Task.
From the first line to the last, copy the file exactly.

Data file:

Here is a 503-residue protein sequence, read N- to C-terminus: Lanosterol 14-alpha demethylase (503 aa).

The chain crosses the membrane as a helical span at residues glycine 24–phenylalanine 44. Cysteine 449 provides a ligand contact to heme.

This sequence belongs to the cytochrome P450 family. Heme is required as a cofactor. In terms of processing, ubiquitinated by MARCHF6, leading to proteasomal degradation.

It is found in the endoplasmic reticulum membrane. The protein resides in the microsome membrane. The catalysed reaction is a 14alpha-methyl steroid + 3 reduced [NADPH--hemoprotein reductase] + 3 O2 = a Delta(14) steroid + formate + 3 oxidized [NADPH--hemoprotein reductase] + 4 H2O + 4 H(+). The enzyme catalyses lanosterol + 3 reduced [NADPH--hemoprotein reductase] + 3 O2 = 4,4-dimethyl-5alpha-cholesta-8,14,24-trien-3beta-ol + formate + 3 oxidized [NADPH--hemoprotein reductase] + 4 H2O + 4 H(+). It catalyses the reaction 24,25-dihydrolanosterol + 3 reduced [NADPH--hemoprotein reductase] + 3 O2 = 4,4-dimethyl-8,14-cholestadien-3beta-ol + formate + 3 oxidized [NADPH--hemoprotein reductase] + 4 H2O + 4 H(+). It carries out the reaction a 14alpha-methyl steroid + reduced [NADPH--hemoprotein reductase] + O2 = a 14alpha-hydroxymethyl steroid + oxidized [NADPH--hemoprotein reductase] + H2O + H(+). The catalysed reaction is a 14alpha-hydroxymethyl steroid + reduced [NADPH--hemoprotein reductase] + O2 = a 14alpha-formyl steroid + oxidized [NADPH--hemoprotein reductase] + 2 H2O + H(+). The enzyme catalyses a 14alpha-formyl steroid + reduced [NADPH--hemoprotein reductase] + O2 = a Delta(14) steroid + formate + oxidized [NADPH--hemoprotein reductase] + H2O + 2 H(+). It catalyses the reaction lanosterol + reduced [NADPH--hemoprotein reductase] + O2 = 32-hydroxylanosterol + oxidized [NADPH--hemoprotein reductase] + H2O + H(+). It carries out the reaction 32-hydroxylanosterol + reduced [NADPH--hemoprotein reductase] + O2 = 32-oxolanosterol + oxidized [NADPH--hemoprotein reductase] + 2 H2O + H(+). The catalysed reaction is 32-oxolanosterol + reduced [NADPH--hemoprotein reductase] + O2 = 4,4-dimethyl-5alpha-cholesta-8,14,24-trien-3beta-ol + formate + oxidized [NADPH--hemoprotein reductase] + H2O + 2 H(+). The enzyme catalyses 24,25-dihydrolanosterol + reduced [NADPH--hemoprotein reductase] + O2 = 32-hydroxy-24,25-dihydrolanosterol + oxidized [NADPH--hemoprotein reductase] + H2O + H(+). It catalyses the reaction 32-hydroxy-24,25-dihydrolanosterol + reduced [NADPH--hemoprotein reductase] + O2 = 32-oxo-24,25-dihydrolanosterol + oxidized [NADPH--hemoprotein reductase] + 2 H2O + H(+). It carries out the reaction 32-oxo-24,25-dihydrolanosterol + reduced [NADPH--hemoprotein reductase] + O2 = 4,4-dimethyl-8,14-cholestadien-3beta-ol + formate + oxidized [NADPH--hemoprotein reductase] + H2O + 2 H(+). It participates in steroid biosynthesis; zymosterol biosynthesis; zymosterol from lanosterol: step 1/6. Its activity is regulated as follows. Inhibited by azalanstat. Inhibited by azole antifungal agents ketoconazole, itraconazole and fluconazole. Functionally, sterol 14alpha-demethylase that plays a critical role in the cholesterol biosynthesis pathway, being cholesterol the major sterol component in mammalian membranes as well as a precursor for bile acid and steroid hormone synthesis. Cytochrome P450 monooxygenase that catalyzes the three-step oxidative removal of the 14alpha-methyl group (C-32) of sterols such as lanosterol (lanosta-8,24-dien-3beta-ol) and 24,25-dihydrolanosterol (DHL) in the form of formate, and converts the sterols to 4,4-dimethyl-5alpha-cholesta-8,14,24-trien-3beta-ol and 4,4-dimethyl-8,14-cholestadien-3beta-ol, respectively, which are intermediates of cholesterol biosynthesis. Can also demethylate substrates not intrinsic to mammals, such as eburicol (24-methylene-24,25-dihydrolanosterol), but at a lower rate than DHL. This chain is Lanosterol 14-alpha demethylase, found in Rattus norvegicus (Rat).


Here is a 503-residue protein sequence, read N- to C-terminus: Lanosterol 14-alpha demethylase (503 aa).

The chain crosses the membrane as a helical span at residues glycine 24–phenylalanine 44. Cysteine 449 provides a ligand contact to heme.

This sequence belongs to the cytochrome P450 family. Heme is required as a cofactor. In terms of processing, ubiquitinated by MARCHF6, leading to proteasomal degradation.

It is found in the endoplasmic reticulum membrane. The protein resides in the microsome membrane. The catalysed reaction is a 14alpha-methyl steroid + 3 reduced [NADPH--hemoprotein reductase] + 3 O2 = a Delta(14) steroid + formate + 3 oxidized [NADPH--hemoprotein reductase] + 4 H2O + 4 H(+). The enzyme catalyses lanosterol + 3 reduced [NADPH--hemoprotein reductase] + 3 O2 = 4,4-dimethyl-5alpha-cholesta-8,14,24-trien-3beta-ol + formate + 3 oxidized [NADPH--hemoprotein reductase] + 4 H2O + 4 H(+). It catalyses the reaction 24,25-dihydrolanosterol + 3 reduced [NADPH--hemoprotein reductase] + 3 O2 = 4,4-dimethyl-8,14-cholestadien-3beta-ol + formate + 3 oxidized [NADPH--hemoprotein reductase] + 4 H2O + 4 H(+). It carries out the reaction a 14alpha-methyl steroid + reduced [NADPH--hemoprotein reductase] + O2 = a 14alpha-hydroxymethyl steroid + oxidized [NADPH--hemoprotein reductase] + H2O + H(+). The catalysed reaction is a 14alpha-hydroxymethyl steroid + reduced [NADPH--hemoprotein reductase] + O2 = a 14alpha-formyl steroid + oxidized [NADPH--hemoprotein reductase] + 2 H2O + H(+). The enzyme catalyses a 14alpha-formyl steroid + reduced [NADPH--hemoprotein reductase] + O2 = a Delta(14) steroid + formate + oxidized [NADPH--hemoprotein reductase] + H2O + 2 H(+). It catalyses the reaction lanosterol + reduced [NADPH--hemoprotein reductase] + O2 = 32-hydroxylanosterol + oxidized [NADPH--hemoprotein reductase] + H2O + H(+). It carries out the reaction 32-hydroxylanosterol + reduced [NADPH--hemoprotein reductase] + O2 = 32-oxolanosterol + oxidized [NADPH--hemoprotein reductase] + 2 H2O + H(+). The catalysed reaction is 32-oxolanosterol + reduced [NADPH--hemoprotein reductase] + O2 = 4,4-dimethyl-5alpha-cholesta-8,14,24-trien-3beta-ol + formate + oxidized [NADPH--hemoprotein reductase] + H2O + 2 H(+). The enzyme catalyses 24,25-dihydrolanosterol + reduced [NADPH--hemoprotein reductase] + O2 = 32-hydroxy-24,25-dihydrolanosterol + oxidized [NADPH--hemoprotein reductase] + H2O + H(+). It catalyses the reaction 32-hydroxy-24,25-dihydrolanosterol + reduced [NADPH--hemoprotein reductase] + O2 = 32-oxo-24,25-dihydrolanosterol + oxidized [NADPH--hemoprotein reductase] + 2 H2O + H(+). It carries out the reaction 32-oxo-24,25-dihydrolanosterol + reduced [NADPH--hemoprotein reductase] + O2 = 4,4-dimethyl-8,14-cholestadien-3beta-ol + formate + oxidized [NADPH--hemoprotein reductase] + H2O + 2 H(+). It participates in steroid biosynthesis; zymosterol biosynthesis; zymosterol from lanosterol: step 1/6. Its activity is regulated as follows. Inhibited by azalanstat. Inhibited by azole antifungal agents ketoconazole, itraconazole and fluconazole. Functionally, sterol 14alpha-demethylase that plays a critical role in the cholesterol biosynthesis pathway, being cholesterol the major sterol component in mammalian membranes as well as a precursor for bile acid and steroid hormone synthesis. Cytochrome P450 monooxygenase that catalyzes the three-step oxidative removal of the 14alpha-methyl group (C-32) of sterols such as lanosterol (lanosta-8,24-dien-3beta-ol) and 24,25-dihydrolanosterol (DHL) in the form of formate, and converts the sterols to 4,4-dimethyl-5alpha-cholesta-8,14,24-trien-3beta-ol and 4,4-dimethyl-8,14-cholestadien-3beta-ol, respectively, which are intermediates of cholesterol biosynthesis. Can also demethylate substrates not intrinsic to mammals, such as eburicol (24-methylene-24,25-dihydrolanosterol), but at a lower rate than DHL. This chain is Lanosterol 14-alpha demethylase, found in Rattus norvegicus (Rat).